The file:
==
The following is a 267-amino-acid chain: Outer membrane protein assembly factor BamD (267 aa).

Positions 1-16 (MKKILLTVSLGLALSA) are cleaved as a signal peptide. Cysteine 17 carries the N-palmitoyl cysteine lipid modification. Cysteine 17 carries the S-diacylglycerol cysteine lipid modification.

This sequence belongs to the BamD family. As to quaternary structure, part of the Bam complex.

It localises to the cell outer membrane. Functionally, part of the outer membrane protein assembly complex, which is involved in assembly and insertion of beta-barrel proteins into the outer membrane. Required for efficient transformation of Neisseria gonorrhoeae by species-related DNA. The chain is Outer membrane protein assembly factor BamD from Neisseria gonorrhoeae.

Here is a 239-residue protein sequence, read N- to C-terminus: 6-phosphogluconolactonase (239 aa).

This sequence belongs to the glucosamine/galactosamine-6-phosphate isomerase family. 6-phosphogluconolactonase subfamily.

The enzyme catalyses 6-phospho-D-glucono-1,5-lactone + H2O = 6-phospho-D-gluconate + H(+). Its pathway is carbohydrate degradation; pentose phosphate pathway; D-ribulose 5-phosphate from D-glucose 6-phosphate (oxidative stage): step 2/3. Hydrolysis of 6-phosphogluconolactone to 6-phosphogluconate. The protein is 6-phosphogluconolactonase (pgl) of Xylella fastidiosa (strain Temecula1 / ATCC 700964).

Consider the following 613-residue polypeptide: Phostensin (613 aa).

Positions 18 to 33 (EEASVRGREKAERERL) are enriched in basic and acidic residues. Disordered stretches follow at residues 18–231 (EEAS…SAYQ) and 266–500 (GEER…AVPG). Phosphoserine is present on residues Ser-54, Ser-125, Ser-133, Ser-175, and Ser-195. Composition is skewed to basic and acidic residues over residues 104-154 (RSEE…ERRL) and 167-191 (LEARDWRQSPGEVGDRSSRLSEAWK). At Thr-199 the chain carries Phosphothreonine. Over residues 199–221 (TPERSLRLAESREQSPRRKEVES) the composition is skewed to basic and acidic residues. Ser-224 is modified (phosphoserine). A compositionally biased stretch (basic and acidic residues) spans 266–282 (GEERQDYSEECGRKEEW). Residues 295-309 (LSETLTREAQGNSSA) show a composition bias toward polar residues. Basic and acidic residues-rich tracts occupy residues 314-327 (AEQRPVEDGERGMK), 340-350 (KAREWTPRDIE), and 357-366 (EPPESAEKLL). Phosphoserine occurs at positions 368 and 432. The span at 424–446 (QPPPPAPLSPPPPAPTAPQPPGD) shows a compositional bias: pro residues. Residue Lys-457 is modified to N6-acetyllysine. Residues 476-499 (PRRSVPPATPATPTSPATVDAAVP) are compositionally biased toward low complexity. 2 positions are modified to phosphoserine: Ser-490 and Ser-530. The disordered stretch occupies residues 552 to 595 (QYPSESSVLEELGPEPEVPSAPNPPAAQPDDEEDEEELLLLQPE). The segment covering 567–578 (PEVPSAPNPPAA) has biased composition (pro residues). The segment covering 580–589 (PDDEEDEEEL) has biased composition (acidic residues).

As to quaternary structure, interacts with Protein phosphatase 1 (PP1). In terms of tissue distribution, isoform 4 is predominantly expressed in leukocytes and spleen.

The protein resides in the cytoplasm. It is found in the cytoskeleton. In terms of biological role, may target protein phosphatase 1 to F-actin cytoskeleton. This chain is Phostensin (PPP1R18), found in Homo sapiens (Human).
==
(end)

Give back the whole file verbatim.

The following is a 267-amino-acid chain: Outer membrane protein assembly factor BamD (267 aa).

Positions 1-16 (MKKILLTVSLGLALSA) are cleaved as a signal peptide. Cysteine 17 carries the N-palmitoyl cysteine lipid modification. Cysteine 17 carries the S-diacylglycerol cysteine lipid modification.

This sequence belongs to the BamD family. As to quaternary structure, part of the Bam complex.

It localises to the cell outer membrane. Functionally, part of the outer membrane protein assembly complex, which is involved in assembly and insertion of beta-barrel proteins into the outer membrane. Required for efficient transformation of Neisseria gonorrhoeae by species-related DNA. The chain is Outer membrane protein assembly factor BamD from Neisseria gonorrhoeae.

Here is a 239-residue protein sequence, read N- to C-terminus: 6-phosphogluconolactonase (239 aa).

This sequence belongs to the glucosamine/galactosamine-6-phosphate isomerase family. 6-phosphogluconolactonase subfamily.

The enzyme catalyses 6-phospho-D-glucono-1,5-lactone + H2O = 6-phospho-D-gluconate + H(+). Its pathway is carbohydrate degradation; pentose phosphate pathway; D-ribulose 5-phosphate from D-glucose 6-phosphate (oxidative stage): step 2/3. Hydrolysis of 6-phosphogluconolactone to 6-phosphogluconate. The protein is 6-phosphogluconolactonase (pgl) of Xylella fastidiosa (strain Temecula1 / ATCC 700964).

Consider the following 613-residue polypeptide: Phostensin (613 aa).

Positions 18 to 33 (EEASVRGREKAERERL) are enriched in basic and acidic residues. Disordered stretches follow at residues 18–231 (EEAS…SAYQ) and 266–500 (GEER…AVPG). Phosphoserine is present on residues Ser-54, Ser-125, Ser-133, Ser-175, and Ser-195. Composition is skewed to basic and acidic residues over residues 104-154 (RSEE…ERRL) and 167-191 (LEARDWRQSPGEVGDRSSRLSEAWK). At Thr-199 the chain carries Phosphothreonine. Over residues 199–221 (TPERSLRLAESREQSPRRKEVES) the composition is skewed to basic and acidic residues. Ser-224 is modified (phosphoserine). A compositionally biased stretch (basic and acidic residues) spans 266–282 (GEERQDYSEECGRKEEW). Residues 295-309 (LSETLTREAQGNSSA) show a composition bias toward polar residues. Basic and acidic residues-rich tracts occupy residues 314-327 (AEQRPVEDGERGMK), 340-350 (KAREWTPRDIE), and 357-366 (EPPESAEKLL). Phosphoserine occurs at positions 368 and 432. The span at 424–446 (QPPPPAPLSPPPPAPTAPQPPGD) shows a compositional bias: pro residues. Residue Lys-457 is modified to N6-acetyllysine. Residues 476-499 (PRRSVPPATPATPTSPATVDAAVP) are compositionally biased toward low complexity. 2 positions are modified to phosphoserine: Ser-490 and Ser-530. The disordered stretch occupies residues 552 to 595 (QYPSESSVLEELGPEPEVPSAPNPPAAQPDDEEDEEELLLLQPE). The segment covering 567–578 (PEVPSAPNPPAA) has biased composition (pro residues). The segment covering 580–589 (PDDEEDEEEL) has biased composition (acidic residues).

As to quaternary structure, interacts with Protein phosphatase 1 (PP1). In terms of tissue distribution, isoform 4 is predominantly expressed in leukocytes and spleen.

The protein resides in the cytoplasm. It is found in the cytoskeleton. In terms of biological role, may target protein phosphatase 1 to F-actin cytoskeleton. This chain is Phostensin (PPP1R18), found in Homo sapiens (Human).